FREEZING!!! Frost covered the ground and a thick fog hung low. Rufous Treecreepers were everywhere and we quickly found our other targets, Blue-breasted Fairy-wren and Western Thornbill. White-browed Babblers foraged on the ground and Purple-crowned Lorikeets were high in the canopy. Westermn Spinebills brightened up the morning with their stunning markings.
More Regent Parrots were seen as we headed south through Narrogin to the Stirling Ranges and the Porongurups. No new birds were added but we did see Tawny-crowned Honeyeater, Splendid Fairy-wren, Purple-crowned Lorikeet, Scarlet Robin, Elegant Parrot and Painted Button-quail.

Day 3
Woke up in beautiful Cheyne Beach and immediately headed down to the main road to tick off Noisy Scrub-bird.....less then 5min minutes later we had the bird crossing both the tarred and dirt roads. We then headed up the sandy track past the caravan park and heard 2 bristlebirds calling near the track. We stalked them slowly never getting any closer. We stopped and played the tape, a verbal response but nothing moved. I decided to set the ipod in a little clearing and this worked wonderfully as the pair of WESTERN BRISTLEBIRDS appeared in the open. Gold!!! My main target for the trip was ticked.
The rest of the day was spent looking at Brush Bronzewing, Red-eared Firetail, Western Wattlebird, White-breasted Robin, Red-winged Fairy-wren and Great Skua.

Day 4
Spent the entire day searching for Western Whipbird without sucess. Did add Fan-tailed Cuckoo, Shining Bronze-cuckoo, Dusky Woodswallow and Brown Quail to the trip list. Watching a mother Southern Right Whale with her calf in the bay was pretty cool.

Day 5
Stuff the whipbird! After having two gruelling days without sucess we decided to head back to the Stirling Range for a better look. Looking for Mt. Trio we quickly became lost which was the best move we made all trip. We stopped the car and decided to do some quick birding before turning around and finding the main road. As I walked into the mallee/heath PURPLE-GAPED HONEYEATERS appeared from no where, a totally unexpected tick. What a fluke! Across in the adjacent paddock were 2 Banded Lapwing and some Emu.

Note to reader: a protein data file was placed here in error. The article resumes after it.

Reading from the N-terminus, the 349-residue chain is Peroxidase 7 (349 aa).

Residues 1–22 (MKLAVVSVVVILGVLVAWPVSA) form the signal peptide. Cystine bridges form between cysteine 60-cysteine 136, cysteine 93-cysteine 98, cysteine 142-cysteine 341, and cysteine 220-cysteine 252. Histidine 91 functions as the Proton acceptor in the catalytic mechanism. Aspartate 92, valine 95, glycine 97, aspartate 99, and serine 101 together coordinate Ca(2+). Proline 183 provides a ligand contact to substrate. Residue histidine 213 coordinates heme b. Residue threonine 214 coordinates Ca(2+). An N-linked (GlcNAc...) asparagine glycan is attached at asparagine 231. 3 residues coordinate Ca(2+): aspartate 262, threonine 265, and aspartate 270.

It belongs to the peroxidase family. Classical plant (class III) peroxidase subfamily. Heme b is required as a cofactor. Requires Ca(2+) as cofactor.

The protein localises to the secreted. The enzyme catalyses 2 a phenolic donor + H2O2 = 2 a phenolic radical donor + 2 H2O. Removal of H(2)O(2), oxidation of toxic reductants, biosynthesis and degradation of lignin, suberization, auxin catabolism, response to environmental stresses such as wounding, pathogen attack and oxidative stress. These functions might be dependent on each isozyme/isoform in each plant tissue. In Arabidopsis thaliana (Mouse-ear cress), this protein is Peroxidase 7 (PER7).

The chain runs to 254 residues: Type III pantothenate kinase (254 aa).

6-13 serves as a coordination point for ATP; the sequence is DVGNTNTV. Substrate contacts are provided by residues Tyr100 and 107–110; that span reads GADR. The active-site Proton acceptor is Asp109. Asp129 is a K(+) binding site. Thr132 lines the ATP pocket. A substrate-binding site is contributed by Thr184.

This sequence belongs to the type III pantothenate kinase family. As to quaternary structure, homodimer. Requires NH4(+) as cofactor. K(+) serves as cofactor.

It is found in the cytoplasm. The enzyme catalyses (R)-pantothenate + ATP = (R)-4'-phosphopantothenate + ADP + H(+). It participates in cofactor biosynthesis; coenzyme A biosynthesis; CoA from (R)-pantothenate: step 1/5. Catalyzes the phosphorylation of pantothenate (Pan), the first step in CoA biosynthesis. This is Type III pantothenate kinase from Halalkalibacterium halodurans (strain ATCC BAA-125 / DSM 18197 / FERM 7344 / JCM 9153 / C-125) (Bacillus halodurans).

With our spirits soaring (cockiness levels through the roof) we decided to stop in likely Fieldwren habitat. At our second stop we had sucess.......while I was off having a pee Nick bags us a WESTERN FIELDWREN. Excellent views were had.
Other birds seen nearby included Carnaby's Black-cockatoo, Little Eagle, Red-capped Parrot, Elegant Parrot, Yellow-plumed Honeyeater, and Grey Currawong.
There were Robins galore in the Porongurup carpark with Scarlet, White-breasted and Western Yellow showing well.Day 6
Our final morning at Cheyne was spent looking for those bloody whipbirds. We trudged up that damn hill, over looking the damn bay. Man I was starting to hate that hill. Our heads were down but they soon lifted when we heard our first whipbird calling near the track. We walked towards the calling bird until we were pretty close but we still couldnt see it. Then a glimpse! Through the dense heath I could see it, feeding back on the edge of the track! Nick however couldn't so we made our way towards the bird and eventually after much waiting got cracking views of 2 Western Whipbirds, one was feeding in the front of a small banskia, the other called from the top of a bush before flying in front of us and disappearing. AWESOME!!!! Lots of high fives were had. We left Cheyne very happy with our results, the three toughies done.